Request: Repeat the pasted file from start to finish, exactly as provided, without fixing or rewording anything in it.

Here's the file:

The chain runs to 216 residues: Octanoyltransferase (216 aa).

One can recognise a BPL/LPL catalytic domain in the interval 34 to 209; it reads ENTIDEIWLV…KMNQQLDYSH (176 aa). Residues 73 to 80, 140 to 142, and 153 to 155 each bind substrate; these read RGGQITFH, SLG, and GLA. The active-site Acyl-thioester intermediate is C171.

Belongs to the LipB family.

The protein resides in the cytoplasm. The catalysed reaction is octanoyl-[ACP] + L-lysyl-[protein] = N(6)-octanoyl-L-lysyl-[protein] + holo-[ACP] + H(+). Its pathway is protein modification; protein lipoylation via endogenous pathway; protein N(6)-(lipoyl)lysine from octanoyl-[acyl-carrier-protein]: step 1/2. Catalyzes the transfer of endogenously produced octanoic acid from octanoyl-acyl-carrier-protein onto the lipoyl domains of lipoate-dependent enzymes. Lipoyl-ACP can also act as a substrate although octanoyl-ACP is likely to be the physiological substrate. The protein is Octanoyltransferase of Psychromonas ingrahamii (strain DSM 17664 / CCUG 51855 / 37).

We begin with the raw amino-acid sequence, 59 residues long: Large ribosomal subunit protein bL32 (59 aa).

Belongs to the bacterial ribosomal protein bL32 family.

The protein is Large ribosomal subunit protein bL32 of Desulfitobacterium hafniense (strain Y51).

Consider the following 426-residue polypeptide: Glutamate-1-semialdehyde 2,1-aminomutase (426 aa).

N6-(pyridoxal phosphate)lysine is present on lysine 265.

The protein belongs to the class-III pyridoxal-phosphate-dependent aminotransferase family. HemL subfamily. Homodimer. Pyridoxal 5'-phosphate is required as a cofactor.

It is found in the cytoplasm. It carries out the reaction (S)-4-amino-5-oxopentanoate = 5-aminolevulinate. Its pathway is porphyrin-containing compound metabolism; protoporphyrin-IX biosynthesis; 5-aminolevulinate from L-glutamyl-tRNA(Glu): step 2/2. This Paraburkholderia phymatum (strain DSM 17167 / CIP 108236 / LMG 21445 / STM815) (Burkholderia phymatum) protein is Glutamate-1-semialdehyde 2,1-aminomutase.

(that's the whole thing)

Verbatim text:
The chain runs to 216 residues: Octanoyltransferase (216 aa).

One can recognise a BPL/LPL catalytic domain in the interval 34 to 209; it reads ENTIDEIWLV…KMNQQLDYSH (176 aa). Residues 73 to 80, 140 to 142, and 153 to 155 each bind substrate; these read RGGQITFH, SLG, and GLA. The active-site Acyl-thioester intermediate is C171.

Belongs to the LipB family.

The protein resides in the cytoplasm. The catalysed reaction is octanoyl-[ACP] + L-lysyl-[protein] = N(6)-octanoyl-L-lysyl-[protein] + holo-[ACP] + H(+). Its pathway is protein modification; protein lipoylation via endogenous pathway; protein N(6)-(lipoyl)lysine from octanoyl-[acyl-carrier-protein]: step 1/2. Catalyzes the transfer of endogenously produced octanoic acid from octanoyl-acyl-carrier-protein onto the lipoyl domains of lipoate-dependent enzymes. Lipoyl-ACP can also act as a substrate although octanoyl-ACP is likely to be the physiological substrate. The protein is Octanoyltransferase of Psychromonas ingrahamii (strain DSM 17664 / CCUG 51855 / 37).

We begin with the raw amino-acid sequence, 59 residues long: Large ribosomal subunit protein bL32 (59 aa).

Belongs to the bacterial ribosomal protein bL32 family.

The protein is Large ribosomal subunit protein bL32 of Desulfitobacterium hafniense (strain Y51).

Consider the following 426-residue polypeptide: Glutamate-1-semialdehyde 2,1-aminomutase (426 aa).

N6-(pyridoxal phosphate)lysine is present on lysine 265.

The protein belongs to the class-III pyridoxal-phosphate-dependent aminotransferase family. HemL subfamily. Homodimer. Pyridoxal 5'-phosphate is required as a cofactor.

It is found in the cytoplasm. It carries out the reaction (S)-4-amino-5-oxopentanoate = 5-aminolevulinate. Its pathway is porphyrin-containing compound metabolism; protoporphyrin-IX biosynthesis; 5-aminolevulinate from L-glutamyl-tRNA(Glu): step 2/2. This Paraburkholderia phymatum (strain DSM 17167 / CIP 108236 / LMG 21445 / STM815) (Burkholderia phymatum) protein is Glutamate-1-semialdehyde 2,1-aminomutase.